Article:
As analysts at the Senate Budget Committee have noted, the president’s proposed tax increases would have little net effect on the deficit because the added revenue is used primarily to finance more spending.
Obama sounded a note of optimism at one point in his speech, describing the fiscal challenges the county faces as "eminently solvable" compared with those of other nations.
"The kinds of challenges [other countries] face fiscally are so much more severe than anything that we confront," he said.
Recent data suggests otherwise, however. Analysts at the Senate Budget Committee recently calculated that U.S. debt per capita is larger than that of Europe’s most financially distressed countries, including Greece.
Using the most recent data available from the International Monetary Fund, the analysts calculated that U.S. debt per capita is nearly $45,000, or approximately 15 percent higher than that of Greece ($38,937), and more than double that of Portugal ($19,989).
Under President Obama’s fiscal year 2013 budget, U.S. debt per capita is projected to reach $75,000.
Obama even singled out GOP president frontrunner Mitt Romney by name, slamming him for calling Ryan’s budget "marvelous."
It was a marked departure from comments the president made just one day earlier, in which he claimed to be "above the fray" of the Republican primary race.
"It’s still primary season for the Republican Party," Obama told reporters Monday at the White House. "I will cut folks some slack for now because they’re still trying to get their nomination."
Throughout the speech, Obama made a series of dubious and misleading comparisons.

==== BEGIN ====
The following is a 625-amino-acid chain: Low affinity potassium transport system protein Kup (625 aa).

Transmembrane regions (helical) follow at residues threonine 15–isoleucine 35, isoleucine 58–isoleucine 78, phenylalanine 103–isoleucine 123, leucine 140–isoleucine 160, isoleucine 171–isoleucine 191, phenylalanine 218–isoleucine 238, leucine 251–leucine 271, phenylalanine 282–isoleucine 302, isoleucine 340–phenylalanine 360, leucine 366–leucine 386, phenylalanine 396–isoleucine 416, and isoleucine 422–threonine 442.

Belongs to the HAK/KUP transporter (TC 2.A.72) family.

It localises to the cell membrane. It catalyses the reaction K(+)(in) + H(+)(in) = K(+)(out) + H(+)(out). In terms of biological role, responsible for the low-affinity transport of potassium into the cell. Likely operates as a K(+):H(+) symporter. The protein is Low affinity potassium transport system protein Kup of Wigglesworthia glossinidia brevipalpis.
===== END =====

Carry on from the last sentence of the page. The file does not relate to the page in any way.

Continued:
For example, he likened himself to Ronald Reagan, citing the Republican president’s willingness to bargain with congressional Democrats by raising taxes in exchange for a promise of future spending cuts.
"Ronald Reagan, who, as I recall, is not accused of being a tax-and-spend socialist, understood repeatedly that when the deficit started to get out of control, that for him to make a deal he would have to propose both spending cuts and tax increases," Obama said. "Did it multiple times. He could not get through a Republican primary today."
But Reagan came to regret the trade-off, writing: "The Democrats reneged on their pledge [to cut spending] and we never got those cuts."
The current failure of the two parties to come to an agreement on fiscal issues, Obama charged, was largely due to the GOP—"a party that will brook no compromise"—and its refusal to agree to his positions.
"I think it’s important to remember that the position I’m taking now on the budget and host of other issues—if we had been having this discussion 20 years ago or even 15 years ago—would have been considered a squarely centrist position," he said. "What’s changed is the center of the Republican Party."
While welcoming the debate over the size and role of government as "one of the most important debates that we can have," Obama suggested that the "radical vision" promoted by Republicans is unpatriotic.
"We have to think about what is required to preserve the American dream for future generations," he said. "This is not a partisan feeling. This isn’t a Democratic or Republican idea. It’s patriotism."
Obama offered a slightly contradictory view of patriotism when he was running for president in 2008. He said then that the $4 trillion in debt accumulated under President George W. Bush was "irresponsible" and "unpatriotic."
According to White House projections, by the end of his first term in office, President Obama will have added $5.7 trillion to the national debt, more than any president in history.